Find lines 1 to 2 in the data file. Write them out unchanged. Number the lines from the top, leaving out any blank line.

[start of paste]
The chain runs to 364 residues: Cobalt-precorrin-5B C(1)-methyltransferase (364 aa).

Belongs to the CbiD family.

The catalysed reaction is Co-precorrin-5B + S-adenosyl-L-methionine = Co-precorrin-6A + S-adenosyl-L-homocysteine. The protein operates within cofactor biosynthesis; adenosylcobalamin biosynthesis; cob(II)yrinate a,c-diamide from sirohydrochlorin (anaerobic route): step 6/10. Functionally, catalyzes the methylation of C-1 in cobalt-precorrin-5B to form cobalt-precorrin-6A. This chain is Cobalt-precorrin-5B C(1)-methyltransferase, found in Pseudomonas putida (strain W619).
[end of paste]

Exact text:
The chain runs to 364 residues: Cobalt-precorrin-5B C(1)-methyltransferase (364 aa).

Belongs to the CbiD family.